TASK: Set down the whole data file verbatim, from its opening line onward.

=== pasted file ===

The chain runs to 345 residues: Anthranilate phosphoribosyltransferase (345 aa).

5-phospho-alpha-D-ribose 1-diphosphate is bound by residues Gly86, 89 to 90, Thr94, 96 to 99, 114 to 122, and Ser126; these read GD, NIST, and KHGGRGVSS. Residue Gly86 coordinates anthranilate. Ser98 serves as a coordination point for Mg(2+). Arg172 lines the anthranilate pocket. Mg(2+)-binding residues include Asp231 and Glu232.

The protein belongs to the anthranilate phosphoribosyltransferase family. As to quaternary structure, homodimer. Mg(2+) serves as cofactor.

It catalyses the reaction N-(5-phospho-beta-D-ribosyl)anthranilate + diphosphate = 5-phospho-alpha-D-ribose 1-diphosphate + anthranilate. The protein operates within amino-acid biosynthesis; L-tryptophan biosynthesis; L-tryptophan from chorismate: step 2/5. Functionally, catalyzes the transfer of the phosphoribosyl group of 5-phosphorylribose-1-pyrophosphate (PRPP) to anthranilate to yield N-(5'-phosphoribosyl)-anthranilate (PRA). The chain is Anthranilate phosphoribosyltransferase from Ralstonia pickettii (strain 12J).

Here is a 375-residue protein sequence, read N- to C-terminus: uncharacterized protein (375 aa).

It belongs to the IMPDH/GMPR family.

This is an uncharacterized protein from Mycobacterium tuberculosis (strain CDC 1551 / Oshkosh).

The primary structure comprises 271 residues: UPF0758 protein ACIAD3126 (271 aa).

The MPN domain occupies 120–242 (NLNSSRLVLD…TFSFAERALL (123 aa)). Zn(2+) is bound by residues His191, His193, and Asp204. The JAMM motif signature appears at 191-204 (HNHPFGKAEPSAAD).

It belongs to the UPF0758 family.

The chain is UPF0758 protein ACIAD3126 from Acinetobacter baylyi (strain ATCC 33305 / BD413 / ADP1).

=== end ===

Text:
The chain runs to 345 residues: Anthranilate phosphoribosyltransferase (345 aa).

5-phospho-alpha-D-ribose 1-diphosphate is bound by residues Gly86, 89 to 90, Thr94, 96 to 99, 114 to 122, and Ser126; these read GD, NIST, and KHGGRGVSS. Residue Gly86 coordinates anthranilate. Ser98 serves as a coordination point for Mg(2+). Arg172 lines the anthranilate pocket. Mg(2+)-binding residues include Asp231 and Glu232.

The protein belongs to the anthranilate phosphoribosyltransferase family. As to quaternary structure, homodimer. Mg(2+) serves as cofactor.

It catalyses the reaction N-(5-phospho-beta-D-ribosyl)anthranilate + diphosphate = 5-phospho-alpha-D-ribose 1-diphosphate + anthranilate. The protein operates within amino-acid biosynthesis; L-tryptophan biosynthesis; L-tryptophan from chorismate: step 2/5. Functionally, catalyzes the transfer of the phosphoribosyl group of 5-phosphorylribose-1-pyrophosphate (PRPP) to anthranilate to yield N-(5'-phosphoribosyl)-anthranilate (PRA). The chain is Anthranilate phosphoribosyltransferase from Ralstonia pickettii (strain 12J).

Here is a 375-residue protein sequence, read N- to C-terminus: uncharacterized protein (375 aa).

It belongs to the IMPDH/GMPR family.

This is an uncharacterized protein from Mycobacterium tuberculosis (strain CDC 1551 / Oshkosh).

The primary structure comprises 271 residues: UPF0758 protein ACIAD3126 (271 aa).

The MPN domain occupies 120–242 (NLNSSRLVLD…TFSFAERALL (123 aa)). Zn(2+) is bound by residues His191, His193, and Asp204. The JAMM motif signature appears at 191-204 (HNHPFGKAEPSAAD).

It belongs to the UPF0758 family.

The chain is UPF0758 protein ACIAD3126 from Acinetobacter baylyi (strain ATCC 33305 / BD413 / ADP1).